Amazon to pay Ring security camera users over $1mn for footages of aliens

Ring’s surveillance cameras are not just the focus of concerns about a potential Amazon-driven surveillance society; they may also become an unexpected tool in the search for extraterrestrial life.

In a unique initiative, Ring has launched the “Million Dollar Search for Extraterrestrials” program, encouraging users to watch for any evidence of alien activity captured by their Ring doorbell cameras. If someone records what appears to be an extraterrestrial being on their Ring camera, the tech company is prepared to offer a cash reward.

The competition, which promises a grand prize of $1 million for the most compelling “scientific evidence,” has enlisted meteorologist and astrobiologist Jacob Haqq Misrad as a contest judge. Entrants are encouraged to share any peculiar sightings, and the submissions are open until November 3.

If you don’t reside in an area known for close encounters, you can still participate by submitting your alien-themed Ring footage using makeup, props, and costumes to win a $500 Amazon gift card. However, this is seen as a less courageous approach.

Amazon’s contest website explained, “Sensors have been picking up rogue signals from the Neighborhood Nebula. It might be nothing. Might be something. That’s where you come in.” Participants must download the footage from their Ring app to be eligible for the cash prize.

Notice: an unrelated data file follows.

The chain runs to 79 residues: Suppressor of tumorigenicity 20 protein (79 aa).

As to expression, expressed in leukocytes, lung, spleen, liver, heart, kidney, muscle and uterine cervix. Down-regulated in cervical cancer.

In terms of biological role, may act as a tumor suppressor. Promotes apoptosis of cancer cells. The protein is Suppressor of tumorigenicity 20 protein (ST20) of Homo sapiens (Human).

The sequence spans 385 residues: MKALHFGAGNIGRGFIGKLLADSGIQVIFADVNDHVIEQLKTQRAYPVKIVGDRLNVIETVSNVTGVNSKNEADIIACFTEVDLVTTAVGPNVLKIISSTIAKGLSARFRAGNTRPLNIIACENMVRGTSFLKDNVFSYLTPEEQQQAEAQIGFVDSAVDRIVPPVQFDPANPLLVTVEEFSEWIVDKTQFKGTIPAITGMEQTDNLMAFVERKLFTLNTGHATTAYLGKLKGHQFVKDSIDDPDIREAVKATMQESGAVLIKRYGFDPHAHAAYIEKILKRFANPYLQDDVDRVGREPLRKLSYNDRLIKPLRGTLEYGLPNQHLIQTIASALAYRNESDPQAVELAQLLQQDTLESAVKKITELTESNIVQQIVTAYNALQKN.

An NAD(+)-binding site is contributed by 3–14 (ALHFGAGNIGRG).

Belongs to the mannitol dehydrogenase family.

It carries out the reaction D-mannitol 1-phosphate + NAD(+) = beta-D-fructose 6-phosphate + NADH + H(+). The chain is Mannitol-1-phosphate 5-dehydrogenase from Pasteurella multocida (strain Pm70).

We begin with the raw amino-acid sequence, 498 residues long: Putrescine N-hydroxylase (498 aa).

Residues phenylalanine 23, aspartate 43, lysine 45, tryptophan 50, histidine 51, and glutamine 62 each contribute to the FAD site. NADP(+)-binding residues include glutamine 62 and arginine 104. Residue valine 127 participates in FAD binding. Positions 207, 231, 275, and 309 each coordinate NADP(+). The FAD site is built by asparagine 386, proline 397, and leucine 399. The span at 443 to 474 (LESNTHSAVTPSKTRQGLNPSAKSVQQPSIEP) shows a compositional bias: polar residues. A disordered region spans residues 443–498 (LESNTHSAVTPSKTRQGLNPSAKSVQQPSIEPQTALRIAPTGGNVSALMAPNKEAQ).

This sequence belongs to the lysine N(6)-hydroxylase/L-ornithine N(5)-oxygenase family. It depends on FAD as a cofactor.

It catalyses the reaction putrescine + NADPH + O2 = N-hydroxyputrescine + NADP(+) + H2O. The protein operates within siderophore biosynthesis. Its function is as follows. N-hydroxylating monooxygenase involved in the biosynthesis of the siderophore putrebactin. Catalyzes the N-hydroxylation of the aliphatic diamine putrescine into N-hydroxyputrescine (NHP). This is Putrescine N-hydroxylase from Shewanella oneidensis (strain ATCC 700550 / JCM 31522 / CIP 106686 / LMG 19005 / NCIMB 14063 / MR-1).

This competition coincides with when UFOs and extraterrestrial life are increasingly in the public eye. In September, journalist and UFO enthusiast Jaime Maussan presented Mexico’s congress with what he claimed were mummified bodies of non-human origin found in Peru, but these claims were later debunked.

Concurrently, NASA appointed a director of UFO research after conducting a year-long investigation into unidentified aerial phenomena (UAPs).

Ring may be leveraging the current UFO and alien craze as a clever attempt to assuage concerns about its privacy implications.

A report in March revealed that Ring had handed over a day’s worth of footage to law enforcement without customer consent. While the customer initially provided footage in response to a law enforcement request related to a neighbor’s investigation, law enforcement used the legal system to access even more footage. Many significant cities provide law enforcement officers with a portal for requesting Ring camera footage from the extensive network of devices.

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